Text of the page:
“We after careful observation, came to the conclusion that signal was given, and taken off, for Up main line for 12841, but this train entered into Up loop line and dashed with goods train which was on Up loop line and derailed,” says a note prepared by the joint inspection team.

At the same time as the Coromandel hit the goods train, a third train, the 12864 Yesvantpur-Howrah Express, was going past on the adjacent Down main line, headed towards Howrah (in the opposite direction). Most of this train had already crossed the point of the accident when the Coromandel crashed into the goods train. However, the last few coaches were impacted. These derailed — either because they were hit by coaches of the Coromandel that toppled on to them, or because of the shock waves that could have passed through the ground and the tracks.

Officials in the Railways are looking into signalling error/ failure as well as issues to do with the driver — known as the “loco pilot” in the Railways, a top source told The Indian Express.

Here’s is how it happened according to Indian media reports:

3:20pm: The Shalimar-Chennai Central Coromandel Express departs from Shalimar station and arrives in Balasore at 6:30pm.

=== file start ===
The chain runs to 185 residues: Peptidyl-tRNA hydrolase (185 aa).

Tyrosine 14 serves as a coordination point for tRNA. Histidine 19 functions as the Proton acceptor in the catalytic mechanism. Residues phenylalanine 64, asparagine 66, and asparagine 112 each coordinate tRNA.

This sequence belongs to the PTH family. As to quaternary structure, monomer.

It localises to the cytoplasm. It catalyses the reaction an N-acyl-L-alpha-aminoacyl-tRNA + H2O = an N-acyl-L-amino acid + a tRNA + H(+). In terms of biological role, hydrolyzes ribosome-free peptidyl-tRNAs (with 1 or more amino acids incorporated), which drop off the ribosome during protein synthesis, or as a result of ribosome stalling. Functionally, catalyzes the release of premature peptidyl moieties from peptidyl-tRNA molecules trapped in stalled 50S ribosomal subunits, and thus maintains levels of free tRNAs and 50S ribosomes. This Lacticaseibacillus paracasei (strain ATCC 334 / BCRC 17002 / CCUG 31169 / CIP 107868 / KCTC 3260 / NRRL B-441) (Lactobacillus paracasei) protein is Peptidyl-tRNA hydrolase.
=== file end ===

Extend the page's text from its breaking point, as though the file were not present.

7.01pm: Around 10 to 12 coaches of the train derail near Baleswar and topple onto the opposite track and collide with a stationary goods train.

Between 7.01pm to 7.05pm: The Bengaluru-Howrah Superfast Express, travelling in the opposite direction rams into the derailed coaches of the Shalimar-Chennai Coromandel Express.

Rescue efforts underway. Image Credit: AFP

Three to four coaches of this train get derailed after the crash.

Residents of the neighbouring villages were among the first to reach the site of the accident and start the rescue operation.

Causes behind accidents

According to the 2022 National Crime Records Bureau (NCRB) report, railway accidents witnessed a 38.2 per cent surge in 2021 as compared to the previous year.

Maharashtra accounted for 19.4 per cent of the reported 17,993 accidents, followed by West Bengal.

“The 17,993 railway accidents caused injuries to 1,852 people and caused deaths to 16,431 people during 2021,” said the NCRB data.

Human errors such as fault of drivers, sabotage, signalman’s error and mechanical failures were other reasons behind the accidents, reported The New Indian Express citing NCRB.

Why do train derailments occur?

According to a Hindustan Times report, train derailments mostly occur due to “rail fractures” owing to the expansion or contraction of tracks during extreme summer or winter conditions.

An internal railways memo in 2014 called the fracturing of tracks “the nightmare of the [railways] engineering department”, reported BBC.

“One particular incident cannot cause a derailment. It has to be a combination of three, four or five different mistakes before a derailment happens,” Swapnil Garg, professor of Strategy Management at the Indian Institute of Management, Indore, told IndiaSpend.

“When there is a signalling failure, mechanical failures and civil engineering failures, we find that these collectively result in a derailment,” he added.

Lack of maintenance and funds are also responsible for rail accidents, experts have said.